On January 3, just four days ago, the world lost a game-changing leader at age 87. Few people can say they changed the way the world saw things. But that can be said of Herb Kelleher, the co-founder and former CEO of Southwest Airlines.
There are few people who have not been touched by his business sense and direction. Whether or not you have flown Southwest in your life, you have experienced the change in the industry fostered by his vision and leadership. Furthermore, the vision paid off financially, with Southwest posting an unheard of 45 years straight of profitability in an industry rife with buy-outs and bankruptcies.
He was a rough-talking, chain-smoking, hard-driving tough negotiator that absolutely backed his employees and they backed him. When he retired they took out a full-page tribute to him in the Wall Street Journal. When he passed away, another full-page tribute from his employees followed the next day.
What bred that loyalty. Here are some excerpts from the Wall Street Journal’s obituary yesterday.
“Southwest has reported profits for the past 45 years in an industry known for boom and bust….The secret, Mr. Kelleher insisted, was putting employees first – remembering their birthdays, commiserating with their sorrows, letting them figure out how to solve problems. That, he said, made them want to please customers, which took care of the bottom line. A company’s spirit was ‘the most powerful thing’ he said”.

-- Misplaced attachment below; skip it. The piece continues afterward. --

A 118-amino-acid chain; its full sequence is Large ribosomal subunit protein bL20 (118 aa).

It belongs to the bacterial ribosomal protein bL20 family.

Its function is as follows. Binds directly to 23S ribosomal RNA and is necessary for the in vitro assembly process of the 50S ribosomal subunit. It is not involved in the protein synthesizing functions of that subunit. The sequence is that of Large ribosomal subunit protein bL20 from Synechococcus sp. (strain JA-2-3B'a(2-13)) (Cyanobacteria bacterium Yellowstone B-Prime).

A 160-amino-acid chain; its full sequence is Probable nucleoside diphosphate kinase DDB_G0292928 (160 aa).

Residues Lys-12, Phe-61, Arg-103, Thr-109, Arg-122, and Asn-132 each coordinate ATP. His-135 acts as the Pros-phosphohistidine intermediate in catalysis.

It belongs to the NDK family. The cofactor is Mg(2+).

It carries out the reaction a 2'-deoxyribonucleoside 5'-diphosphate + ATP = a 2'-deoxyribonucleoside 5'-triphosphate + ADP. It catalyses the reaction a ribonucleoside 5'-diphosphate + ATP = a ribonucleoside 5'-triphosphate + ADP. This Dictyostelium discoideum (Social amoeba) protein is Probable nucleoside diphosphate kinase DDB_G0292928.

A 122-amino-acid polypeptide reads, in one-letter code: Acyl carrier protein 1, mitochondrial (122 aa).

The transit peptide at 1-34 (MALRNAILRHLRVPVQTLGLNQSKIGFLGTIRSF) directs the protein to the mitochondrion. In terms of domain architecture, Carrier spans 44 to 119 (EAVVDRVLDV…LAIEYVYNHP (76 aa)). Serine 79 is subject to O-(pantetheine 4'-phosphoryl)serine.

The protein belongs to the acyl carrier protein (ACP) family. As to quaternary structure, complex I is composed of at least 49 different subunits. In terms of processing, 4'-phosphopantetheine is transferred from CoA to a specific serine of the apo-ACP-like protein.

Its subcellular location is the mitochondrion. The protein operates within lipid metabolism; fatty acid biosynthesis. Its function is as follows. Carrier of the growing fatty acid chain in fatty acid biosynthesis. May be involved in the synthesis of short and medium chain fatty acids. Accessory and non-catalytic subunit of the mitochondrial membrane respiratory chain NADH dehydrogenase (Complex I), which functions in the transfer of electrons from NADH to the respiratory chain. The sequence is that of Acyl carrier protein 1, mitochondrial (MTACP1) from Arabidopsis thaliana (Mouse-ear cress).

“…Much of Southwest’s success came from Mr. Kelleher’s ability to make employees feel valued. He had an extraordinary ability to remember their names…On the other hand, he once couldn’t find his car and reported it as stolen, then was reminded he had taken it to a garage for servicing.”
Can you capture the concepts, the profoundly basic approach that produced such good results?
1. Put employees first
2. Remember important events
3. Stay with them in tough times
4. Have confidence that they are smart enough to figure things out…
And the result?
Employees that are self-assured enough that they take care of the customers and keep them coming back. You have heard this many times before, both in this blog and in the leadership reading. So nothing new…just proof, 45 years of it, that it works.
And, with the world of healthcare being in such flux, consider the following comments after his retirement:
“Some employees said the airline became less like a big boisterous family under his successors. In a 2014 video he offered this advice for employees upset by efforts to reduce costs and otherwise evolve: ‘what we’re talking about here is your future. If we don’t change, you won’t have one'”.
I would venture to say that he was able to be that blunt because his employees trusted him. You can talk that way when you remember someone’s birthday, or name, or have had their back in tough times.
This has made me reflect on my leadership. I hope it does the same for you.